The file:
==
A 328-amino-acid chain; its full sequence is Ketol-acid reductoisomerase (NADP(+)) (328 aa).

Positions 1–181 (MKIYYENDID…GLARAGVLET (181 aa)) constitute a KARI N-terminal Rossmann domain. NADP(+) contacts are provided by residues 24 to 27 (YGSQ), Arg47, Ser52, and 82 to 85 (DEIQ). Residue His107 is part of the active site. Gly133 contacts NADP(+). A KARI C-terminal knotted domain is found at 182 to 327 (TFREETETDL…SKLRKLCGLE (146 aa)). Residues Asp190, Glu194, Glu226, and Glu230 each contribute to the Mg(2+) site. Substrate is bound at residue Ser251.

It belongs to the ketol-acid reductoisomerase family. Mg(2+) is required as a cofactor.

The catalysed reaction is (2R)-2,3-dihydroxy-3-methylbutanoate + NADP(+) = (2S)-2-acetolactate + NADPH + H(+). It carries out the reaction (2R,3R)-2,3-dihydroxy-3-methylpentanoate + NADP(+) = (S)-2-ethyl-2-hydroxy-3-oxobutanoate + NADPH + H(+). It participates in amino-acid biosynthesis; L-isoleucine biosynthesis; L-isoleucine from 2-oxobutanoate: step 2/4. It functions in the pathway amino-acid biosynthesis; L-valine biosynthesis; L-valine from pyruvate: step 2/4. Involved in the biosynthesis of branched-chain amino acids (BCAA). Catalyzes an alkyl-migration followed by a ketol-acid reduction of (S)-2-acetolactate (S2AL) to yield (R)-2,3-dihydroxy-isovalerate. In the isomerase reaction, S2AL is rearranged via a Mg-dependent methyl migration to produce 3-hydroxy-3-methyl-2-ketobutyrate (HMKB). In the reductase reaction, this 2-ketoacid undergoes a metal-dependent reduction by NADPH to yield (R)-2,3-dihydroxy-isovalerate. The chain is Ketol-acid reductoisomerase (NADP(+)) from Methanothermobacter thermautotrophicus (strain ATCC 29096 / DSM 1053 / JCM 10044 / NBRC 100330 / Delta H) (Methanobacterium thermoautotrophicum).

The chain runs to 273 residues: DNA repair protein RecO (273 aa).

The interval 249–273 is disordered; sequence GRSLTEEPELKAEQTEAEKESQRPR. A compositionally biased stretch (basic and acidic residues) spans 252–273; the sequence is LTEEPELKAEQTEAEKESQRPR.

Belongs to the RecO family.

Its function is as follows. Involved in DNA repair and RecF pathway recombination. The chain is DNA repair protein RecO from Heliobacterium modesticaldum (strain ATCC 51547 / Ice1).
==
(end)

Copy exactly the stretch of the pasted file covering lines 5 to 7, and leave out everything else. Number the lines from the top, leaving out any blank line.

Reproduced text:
The chain runs to 273 residues: DNA repair protein RecO (273 aa).

The interval 249–273 is disordered; sequence GRSLTEEPELKAEQTEAEKESQRPR. A compositionally biased stretch (basic and acidic residues) spans 252–273; the sequence is LTEEPELKAEQTEAEKESQRPR.

Belongs to the RecO family.